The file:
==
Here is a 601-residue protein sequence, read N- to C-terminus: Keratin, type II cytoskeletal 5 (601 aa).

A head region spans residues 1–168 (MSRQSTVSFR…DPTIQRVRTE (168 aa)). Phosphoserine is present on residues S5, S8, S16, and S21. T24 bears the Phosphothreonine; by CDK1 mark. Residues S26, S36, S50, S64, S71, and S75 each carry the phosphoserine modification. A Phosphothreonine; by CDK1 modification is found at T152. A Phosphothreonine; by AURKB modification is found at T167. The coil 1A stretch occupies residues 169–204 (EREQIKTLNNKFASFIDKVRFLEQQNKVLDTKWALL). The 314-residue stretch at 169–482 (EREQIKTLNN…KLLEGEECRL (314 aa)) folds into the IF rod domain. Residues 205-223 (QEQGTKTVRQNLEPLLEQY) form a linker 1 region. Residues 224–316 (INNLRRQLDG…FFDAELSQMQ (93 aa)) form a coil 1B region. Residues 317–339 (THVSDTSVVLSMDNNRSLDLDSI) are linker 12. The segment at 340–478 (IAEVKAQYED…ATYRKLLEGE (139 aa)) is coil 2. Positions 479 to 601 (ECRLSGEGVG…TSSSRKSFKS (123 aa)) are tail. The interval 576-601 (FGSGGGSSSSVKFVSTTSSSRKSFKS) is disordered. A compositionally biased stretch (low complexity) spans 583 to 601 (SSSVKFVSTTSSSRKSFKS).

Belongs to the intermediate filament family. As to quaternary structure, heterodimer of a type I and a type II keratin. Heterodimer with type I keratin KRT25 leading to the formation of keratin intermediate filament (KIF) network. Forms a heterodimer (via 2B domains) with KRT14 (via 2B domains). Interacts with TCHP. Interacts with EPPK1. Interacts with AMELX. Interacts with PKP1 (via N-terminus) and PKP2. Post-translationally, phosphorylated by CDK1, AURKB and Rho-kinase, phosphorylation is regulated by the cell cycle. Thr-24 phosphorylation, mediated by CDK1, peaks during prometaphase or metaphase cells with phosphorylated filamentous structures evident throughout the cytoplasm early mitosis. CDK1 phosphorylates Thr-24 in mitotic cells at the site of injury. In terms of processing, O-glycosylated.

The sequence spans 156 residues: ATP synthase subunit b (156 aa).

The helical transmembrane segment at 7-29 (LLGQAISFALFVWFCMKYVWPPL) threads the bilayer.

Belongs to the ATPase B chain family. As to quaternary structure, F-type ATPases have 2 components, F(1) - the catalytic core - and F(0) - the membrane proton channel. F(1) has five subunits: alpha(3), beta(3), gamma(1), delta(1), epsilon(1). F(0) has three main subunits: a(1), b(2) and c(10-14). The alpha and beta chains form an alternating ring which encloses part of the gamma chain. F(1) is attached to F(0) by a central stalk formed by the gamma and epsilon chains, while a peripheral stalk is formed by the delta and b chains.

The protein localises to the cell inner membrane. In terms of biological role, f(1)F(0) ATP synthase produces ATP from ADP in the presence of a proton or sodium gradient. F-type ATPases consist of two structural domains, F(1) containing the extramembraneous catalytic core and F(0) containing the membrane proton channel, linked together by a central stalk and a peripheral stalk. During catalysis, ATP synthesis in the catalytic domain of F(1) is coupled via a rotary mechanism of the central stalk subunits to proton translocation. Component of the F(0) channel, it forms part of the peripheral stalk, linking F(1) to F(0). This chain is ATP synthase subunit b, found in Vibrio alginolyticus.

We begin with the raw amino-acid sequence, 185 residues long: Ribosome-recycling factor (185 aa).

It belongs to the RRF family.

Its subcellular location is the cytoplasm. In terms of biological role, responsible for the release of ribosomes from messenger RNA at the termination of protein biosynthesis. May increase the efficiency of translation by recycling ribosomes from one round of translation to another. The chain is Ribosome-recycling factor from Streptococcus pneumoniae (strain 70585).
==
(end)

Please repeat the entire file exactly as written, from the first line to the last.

Here is a 601-residue protein sequence, read N- to C-terminus: Keratin, type II cytoskeletal 5 (601 aa).

A head region spans residues 1–168 (MSRQSTVSFR…DPTIQRVRTE (168 aa)). Phosphoserine is present on residues S5, S8, S16, and S21. T24 bears the Phosphothreonine; by CDK1 mark. Residues S26, S36, S50, S64, S71, and S75 each carry the phosphoserine modification. A Phosphothreonine; by CDK1 modification is found at T152. A Phosphothreonine; by AURKB modification is found at T167. The coil 1A stretch occupies residues 169–204 (EREQIKTLNNKFASFIDKVRFLEQQNKVLDTKWALL). The 314-residue stretch at 169–482 (EREQIKTLNN…KLLEGEECRL (314 aa)) folds into the IF rod domain. Residues 205-223 (QEQGTKTVRQNLEPLLEQY) form a linker 1 region. Residues 224–316 (INNLRRQLDG…FFDAELSQMQ (93 aa)) form a coil 1B region. Residues 317–339 (THVSDTSVVLSMDNNRSLDLDSI) are linker 12. The segment at 340–478 (IAEVKAQYED…ATYRKLLEGE (139 aa)) is coil 2. Positions 479 to 601 (ECRLSGEGVG…TSSSRKSFKS (123 aa)) are tail. The interval 576-601 (FGSGGGSSSSVKFVSTTSSSRKSFKS) is disordered. A compositionally biased stretch (low complexity) spans 583 to 601 (SSSVKFVSTTSSSRKSFKS).

Belongs to the intermediate filament family. As to quaternary structure, heterodimer of a type I and a type II keratin. Heterodimer with type I keratin KRT25 leading to the formation of keratin intermediate filament (KIF) network. Forms a heterodimer (via 2B domains) with KRT14 (via 2B domains). Interacts with TCHP. Interacts with EPPK1. Interacts with AMELX. Interacts with PKP1 (via N-terminus) and PKP2. Post-translationally, phosphorylated by CDK1, AURKB and Rho-kinase, phosphorylation is regulated by the cell cycle. Thr-24 phosphorylation, mediated by CDK1, peaks during prometaphase or metaphase cells with phosphorylated filamentous structures evident throughout the cytoplasm early mitosis. CDK1 phosphorylates Thr-24 in mitotic cells at the site of injury. In terms of processing, O-glycosylated.

The sequence spans 156 residues: ATP synthase subunit b (156 aa).

The helical transmembrane segment at 7-29 (LLGQAISFALFVWFCMKYVWPPL) threads the bilayer.

Belongs to the ATPase B chain family. As to quaternary structure, F-type ATPases have 2 components, F(1) - the catalytic core - and F(0) - the membrane proton channel. F(1) has five subunits: alpha(3), beta(3), gamma(1), delta(1), epsilon(1). F(0) has three main subunits: a(1), b(2) and c(10-14). The alpha and beta chains form an alternating ring which encloses part of the gamma chain. F(1) is attached to F(0) by a central stalk formed by the gamma and epsilon chains, while a peripheral stalk is formed by the delta and b chains.

The protein localises to the cell inner membrane. In terms of biological role, f(1)F(0) ATP synthase produces ATP from ADP in the presence of a proton or sodium gradient. F-type ATPases consist of two structural domains, F(1) containing the extramembraneous catalytic core and F(0) containing the membrane proton channel, linked together by a central stalk and a peripheral stalk. During catalysis, ATP synthesis in the catalytic domain of F(1) is coupled via a rotary mechanism of the central stalk subunits to proton translocation. Component of the F(0) channel, it forms part of the peripheral stalk, linking F(1) to F(0). This chain is ATP synthase subunit b, found in Vibrio alginolyticus.

We begin with the raw amino-acid sequence, 185 residues long: Ribosome-recycling factor (185 aa).

It belongs to the RRF family.

Its subcellular location is the cytoplasm. In terms of biological role, responsible for the release of ribosomes from messenger RNA at the termination of protein biosynthesis. May increase the efficiency of translation by recycling ribosomes from one round of translation to another. The chain is Ribosome-recycling factor from Streptococcus pneumoniae (strain 70585).